Paradip industrial hub under pollution scanner
Bhubaneswar/Paradip: With Paradip fast emerging as a major petro-chemical hub, the state government has begun an environment impact assessment of areas lying close to the industrial zone in a bid to attempt to sustain ambient surroundings.
The government has laid emphasis on environment control measures as Paradip is fast striding towards massive industrialisation. With the centre bracketing Paradip under mega petroleum, chemicals and petro-chemical investment region (PCPIR), the importance of the port town has gone up manifold with investment to the tune of Rs 2.74 lakh.
Moreover, the town awaits to be an industrial hub with a steel project, oil refinery and scores of ancillary industrial units queuing up to have base here. The environment control stays at the top of government’s priority with various big-ticket industrial ventures queuing up for establishing base here, said Jagatsinghpur Collector and District Magistrate, Mrs. Yamini Sarangi.
The Industrial Infrastructure Development Corporation (IDCO) would don the mantle of the nodal agency while the Indian Oil Corporation Limited (IOCL) as the anchor tenant for development of the PCPIR, she said.
To assess the environmental impact of PCPIR and operational industries, state-run IDCO has entrusted consultant agency, Hyderabad-based Environmental Protection Training and Research Institute (EPTRI) for conducting a study. The experts from EPTRI yesterday visited various parts of Paradip Port Township, areas lying close to the refinery project besides the villages coming under the now-held-up posco steel project, said Paradip Additional District Magistrate, Biswajit Biswal.
A member of consultancy farm, Goutam Majumdar said “we visited the villages and localities lying in the vicinity of industries, port and oil refinery complex. We visited the spot of sea erosion near Jatadhari river Mouth. The air quality standard was examined by us. We studied the water-bodies and vegetation to ascertain whether the industrial pollution has a affect on it. We inspected the standing betel vineyards in proposed posco project villages of Dhinkia and Gobindpur village near the oil refinery complex. Our team also interacted with local people including betel vineyard owners. We will later submit our findings to IDCO”.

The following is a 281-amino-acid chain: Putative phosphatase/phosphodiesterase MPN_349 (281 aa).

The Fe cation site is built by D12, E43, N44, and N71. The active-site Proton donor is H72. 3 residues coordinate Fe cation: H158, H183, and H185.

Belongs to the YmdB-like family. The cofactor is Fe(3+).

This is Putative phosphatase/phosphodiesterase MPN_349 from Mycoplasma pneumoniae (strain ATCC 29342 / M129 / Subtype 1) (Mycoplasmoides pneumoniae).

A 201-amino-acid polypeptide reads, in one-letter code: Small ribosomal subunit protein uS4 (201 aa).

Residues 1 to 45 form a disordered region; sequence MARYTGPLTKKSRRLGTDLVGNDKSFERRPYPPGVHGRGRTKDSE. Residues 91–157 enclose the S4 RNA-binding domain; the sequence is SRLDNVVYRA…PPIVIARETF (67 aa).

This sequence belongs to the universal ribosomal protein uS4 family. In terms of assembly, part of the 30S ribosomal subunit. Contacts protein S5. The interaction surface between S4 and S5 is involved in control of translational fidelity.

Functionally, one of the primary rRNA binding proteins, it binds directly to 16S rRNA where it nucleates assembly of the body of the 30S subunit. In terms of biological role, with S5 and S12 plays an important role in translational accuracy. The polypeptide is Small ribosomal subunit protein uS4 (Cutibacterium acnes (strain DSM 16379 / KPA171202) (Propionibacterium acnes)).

A local resident of Kujang, Arun Kumar Parida said “I had petitioned the Prime Minister’s office highlighting the plight of farmers in the posco project villages. Pollution sourced from the refinery has taken a heavy toll on the betel vines farming. We are happy to know that a team of pollution experts assessed the pollution-ravaged betel vineyards”.
Incidentally, these betel vineyards were spared from dismantling exercise undertaken nearly three years back for acquisition of land for the big-ticket posco steel project. Even though 2700 acre of land has already been acquired for the steel venture, the project has now been scrapped.
Anybody travelling to Paradip could easily feel that he has stepped into a pollution zone. Unarguably, Paradip would figure as country’s most polluted port city. The pungent smell is everywhere. Spurt in respiratory ailments has become the order of the day in Port Township. Dust particles coming out of raw materials transportation and port’s cargo handling often envelop the skyline. Ore transportation has become a major pollutant agent in the port township area. The plants and species in and around the cargo handling spots of port are found wearing grey look, charged green activist, Ayashkant Ray.